Flora Mpetsane – Botswana

Flora Mpetsane – Botswana

Date: June 26, 2012
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I’m a councilor for Matsiloge in Botswana, which is in the Northeastern District. At the council level, I’m the vice chairperson of the Northeastern District. I started my involvement with Gender Links through BALA in 2008, when the women’s commission was launched. At that launch, I was elected as a deputy women’s commissioner. That’s when my journey really started on gender issues.

As women commissioners, we were trained by BALA on gender issues. We were also empowered on a range of issues, including mainstreaming gender, campaigning, and media issues. The media training was particularly useful for us; we learned the importance of interacting with the media as women, and also practical skills, like how to write up press releases. This was at a time when we were starting to campaign for political office in the 2009 elections. The training assisted us, because it empowered us as women, and gave us a head start. The political field can be a rough arena. It has many challenges, and it’s important to have sources of support as we stand our ground, especially during the campaign period.

I took part in further training, as a facilitator for gender in local government. This brought me into a group that went around the country training councils on gender issues. This was such a rewarding experience for me. I can see now, looking at a Gender Links Summit, that there are quite a number of COEs from Botswana, and I know I was part of this journey, and that I contributed to their success. This gives me a sense of accomplishment, and pride that their achievement is my achievement.

In my view, the impact of both Gender Links and BALA can be felt from the national level, right down to the ward level. In my work, when we are in meetings, we bring the issue of gender to the forefront to empower our local communities. So far, we’ve done a workshop on leadership facilitated by Gender Links, and you can see the difference.

At the council level, all councilors have been trained, which means the group is well versed on gender. Of course, perceptions don’t disappear over night; but it’s something that we all know we need to deal with on a daily basis. You can’t ever say the work is done, but we can acknowledge progress. For example, now we find that when issues are tabled, most men will contribute actively on issues of gender. Before, they assumed it was something for women. That has improved a lot.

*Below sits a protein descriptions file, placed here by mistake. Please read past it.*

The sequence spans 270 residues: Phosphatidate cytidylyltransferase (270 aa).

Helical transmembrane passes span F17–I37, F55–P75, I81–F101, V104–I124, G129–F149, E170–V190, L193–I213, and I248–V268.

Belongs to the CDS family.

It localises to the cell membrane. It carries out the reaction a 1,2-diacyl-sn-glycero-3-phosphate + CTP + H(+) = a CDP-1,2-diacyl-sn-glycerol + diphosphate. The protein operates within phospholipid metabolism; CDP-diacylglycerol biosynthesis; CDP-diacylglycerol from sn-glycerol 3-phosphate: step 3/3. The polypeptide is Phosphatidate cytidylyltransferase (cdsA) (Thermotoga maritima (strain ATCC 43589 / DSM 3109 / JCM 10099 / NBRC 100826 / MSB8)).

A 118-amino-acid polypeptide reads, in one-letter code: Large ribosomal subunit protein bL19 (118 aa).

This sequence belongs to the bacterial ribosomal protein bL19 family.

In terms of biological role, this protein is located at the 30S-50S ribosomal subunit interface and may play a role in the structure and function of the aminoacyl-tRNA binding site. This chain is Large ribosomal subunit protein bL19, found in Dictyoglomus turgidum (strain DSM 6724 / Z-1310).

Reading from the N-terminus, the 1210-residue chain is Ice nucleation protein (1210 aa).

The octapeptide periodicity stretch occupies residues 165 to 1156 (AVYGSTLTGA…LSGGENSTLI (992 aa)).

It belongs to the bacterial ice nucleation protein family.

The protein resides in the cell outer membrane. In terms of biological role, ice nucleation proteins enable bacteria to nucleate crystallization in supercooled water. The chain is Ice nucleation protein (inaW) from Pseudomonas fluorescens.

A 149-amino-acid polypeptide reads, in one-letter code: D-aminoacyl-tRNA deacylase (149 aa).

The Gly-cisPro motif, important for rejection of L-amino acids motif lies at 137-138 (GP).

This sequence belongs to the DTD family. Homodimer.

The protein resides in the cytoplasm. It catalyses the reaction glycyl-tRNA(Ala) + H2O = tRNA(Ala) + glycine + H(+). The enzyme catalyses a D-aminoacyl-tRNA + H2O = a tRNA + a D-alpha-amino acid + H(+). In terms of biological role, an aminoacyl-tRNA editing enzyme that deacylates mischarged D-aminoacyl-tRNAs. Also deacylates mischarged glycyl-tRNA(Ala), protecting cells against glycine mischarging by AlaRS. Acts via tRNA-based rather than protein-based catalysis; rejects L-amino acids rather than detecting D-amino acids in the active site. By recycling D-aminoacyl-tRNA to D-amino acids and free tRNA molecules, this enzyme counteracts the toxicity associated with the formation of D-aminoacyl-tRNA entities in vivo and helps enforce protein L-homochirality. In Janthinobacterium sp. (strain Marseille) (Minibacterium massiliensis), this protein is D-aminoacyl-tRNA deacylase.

Cultural issues still pose a real challenge. They strengthen certain false perceptions, and they are very deeply entrenched. We’ve found that we need to bring people on board gradually; things don’t change over night. We have to stay constantly engaged, holding workshops, talking to people on a daily basis, getting feedback, and having many channels of communication, depending on how people will be receptive to our messages.

This is connected to the issue of GBV, which remains an issue locally. There is a lot of alcohol abuse, which perpetuates violence in the home. At the council level, there is a lot of commitment to address GBV, but sometimes we find financial constraints, which can slow progress. For example, we’re currently working on community trainings in the area. We have 43 villages in our district, and we’ve managed to have trainings in one cluster, but there are many remaining. Those who are trained need to use every possible opportunity to train others, but it takes time, particularly in areas with low literacy rates, and many different views on gender and GBV.

My hope for the future is that we’ll be able to facilitate trainings, and eventually, infuse the school curriculum with gender issues, so that children, from the time they are young, will be aware of gender. Creating awareness in young people is effective, while changing the minds of adults is more difficult. The roadmap to equality should start from the beginning. I also hope that gender plans should be integrated into the budget not just by one ministry, but by all. This includes local authorities having a financial plan to include gender issues. We are moving in the right direction, but we still have a long way to go.


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